Background: Chromatin immunoprecipitation followed by sequencing (ChIP-seq) experiments revolutionized genome-wide profiling of transcription factors and histone modifications. Although maturing sequencing technologies allow these experiments to be carried out with short (36-50 bps), long (75-100 bps), single-end, or paired-end reads, the impact of these read parameters on the downstream data analysis are not well understood. In this paper, we evaluate the effects of different read parameters on genome sequence alignment, coverage of different classes of genomic features, peak identification, and allele-specific binding detection.

Results: We generated 101 bps paired-end ChIP-seq data for many transcription factors from human GM12878 and MCF7 cell lines. Systematic evaluations using in silico variations of these data as well as fully simulated data, revealed complex interplay between the sequencing parameters and analysis tools, and indicated clear advantages of paired-end designs in several aspects such as alignment accuracy, peak resolution, and most notably, allele-specific binding detection.

Conclusions: Our work elucidates the effect of design on the downstream analysis and provides insights to investigators in deciding sequencing parameters in ChIP-seq experiments. We present the first systematic evaluation of the impact of ChIP-seq designs on allele-specific binding detection and highlights the power of pair-end designs in such studies.
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http://dx.doi.org/10.1186/s12859-016-0957-1DOI Listing
http://www.ncbi.nlm.nih.gov/pmc/articles/PMC4765064PMC
February 2016

Principles of regulatory information conservation between mouse and human.

Nature 2014 Nov;515(7527):371-375

Department of Genetics, Stanford University, Stanford, CA 94305, USA.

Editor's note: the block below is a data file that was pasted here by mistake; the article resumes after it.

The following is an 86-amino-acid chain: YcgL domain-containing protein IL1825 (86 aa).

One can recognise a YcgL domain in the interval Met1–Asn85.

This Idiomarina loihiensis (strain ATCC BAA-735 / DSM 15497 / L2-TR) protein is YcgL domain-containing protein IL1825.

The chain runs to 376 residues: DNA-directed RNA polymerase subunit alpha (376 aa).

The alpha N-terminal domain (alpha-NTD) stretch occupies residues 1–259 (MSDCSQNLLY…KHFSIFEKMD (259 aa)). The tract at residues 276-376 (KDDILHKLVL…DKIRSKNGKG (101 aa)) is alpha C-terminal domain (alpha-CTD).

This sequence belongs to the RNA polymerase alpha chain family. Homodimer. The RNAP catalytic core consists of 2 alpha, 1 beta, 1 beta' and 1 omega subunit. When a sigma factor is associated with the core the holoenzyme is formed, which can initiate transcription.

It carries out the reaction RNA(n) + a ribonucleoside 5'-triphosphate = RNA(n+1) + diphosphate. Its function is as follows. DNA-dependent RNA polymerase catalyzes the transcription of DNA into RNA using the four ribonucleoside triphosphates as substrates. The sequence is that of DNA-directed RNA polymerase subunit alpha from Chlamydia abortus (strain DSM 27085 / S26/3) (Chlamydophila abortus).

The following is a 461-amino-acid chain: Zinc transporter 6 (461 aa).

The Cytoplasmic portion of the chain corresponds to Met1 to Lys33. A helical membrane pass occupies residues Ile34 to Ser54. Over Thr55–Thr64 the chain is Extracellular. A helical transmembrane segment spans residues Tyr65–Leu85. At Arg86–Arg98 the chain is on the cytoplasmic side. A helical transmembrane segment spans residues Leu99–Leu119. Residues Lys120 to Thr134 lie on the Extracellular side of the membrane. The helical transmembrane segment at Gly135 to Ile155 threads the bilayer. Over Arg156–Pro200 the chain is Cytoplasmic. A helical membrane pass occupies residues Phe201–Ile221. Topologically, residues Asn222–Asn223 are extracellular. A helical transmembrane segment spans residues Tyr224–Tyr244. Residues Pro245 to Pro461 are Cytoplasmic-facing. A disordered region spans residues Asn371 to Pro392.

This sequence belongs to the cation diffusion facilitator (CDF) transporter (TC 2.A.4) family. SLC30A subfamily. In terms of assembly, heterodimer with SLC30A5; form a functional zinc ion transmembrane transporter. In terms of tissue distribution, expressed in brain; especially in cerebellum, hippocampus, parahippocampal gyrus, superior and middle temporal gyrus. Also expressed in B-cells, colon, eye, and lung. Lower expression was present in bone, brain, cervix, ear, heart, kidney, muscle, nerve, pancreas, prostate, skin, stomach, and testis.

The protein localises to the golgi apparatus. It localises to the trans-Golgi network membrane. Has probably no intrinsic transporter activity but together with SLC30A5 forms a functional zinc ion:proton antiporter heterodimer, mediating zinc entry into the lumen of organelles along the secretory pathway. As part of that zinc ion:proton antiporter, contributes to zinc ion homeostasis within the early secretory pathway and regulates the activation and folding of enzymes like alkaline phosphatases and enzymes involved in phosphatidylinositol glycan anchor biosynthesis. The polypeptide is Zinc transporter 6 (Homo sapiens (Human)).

To broaden our understanding of the evolution of gene regulation mechanisms, we generated occupancy profiles for 34 orthologous transcription factors (TFs) in human-mouse erythroid progenitor, lymphoblast and embryonic stem-cell lines. By combining the genome-wide transcription factor occupancy repertoires, associated epigenetic signals, and co-association patterns, here we deduce several evolutionary principles of gene regulatory features operating since the mouse and human lineages diverged. The genomic distribution profiles, primary binding motifs, chromatin states, and DNA methylation preferences are well conserved for TF-occupied sequences. However, the extent to which orthologous DNA segments are bound by orthologous TFs varies both among TFs and with genomic location: binding at promoters is more highly conserved than binding at distal elements. Notably, occupancy-conserved TF-occupied sequences tend to be pleiotropic; they function in several tissues and also co-associate with many TFs. Single nucleotide variants at sites with potential regulatory functions are enriched in occupancy-conserved TF-occupied sequences.
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http://dx.doi.org/10.1038/nature13985DOI Listing
http://www.ncbi.nlm.nih.gov/pmc/articles/PMC4343047PMC
November 2014

A comparative encyclopedia of DNA elements in the mouse genome.

Nature 2014 Nov;515(7527):355-64

Bioinformatics and Genomics, Centre for Genomic Regulation (CRG) and UPF, Doctor Aiguader, 88, 08003 Barcelona, Catalonia, Spain.

The laboratory mouse shares the majority of its protein-coding genes with humans, making it the premier model organism in biomedical research, yet the two mammals differ in significant ways. To gain greater insights into both shared and species-specific transcriptional and cellular regulatory programs in the mouse, the Mouse ENCODE Consortium has mapped transcription, DNase I hypersensitivity, transcription factor binding, chromatin modifications and replication domains throughout the mouse genome in diverse cell and tissue types. By comparing with the human genome, we not only confirm substantial conservation in the newly annotated potential functional sequences, but also find a large degree of divergence of sequences involved in transcriptional regulation, chromatin state and higher order chromatin organization. Our results illuminate the wide range of evolutionary forces acting on genes and their regulatory regions, and provide a general resource for research into mammalian biology and mechanisms of human diseases.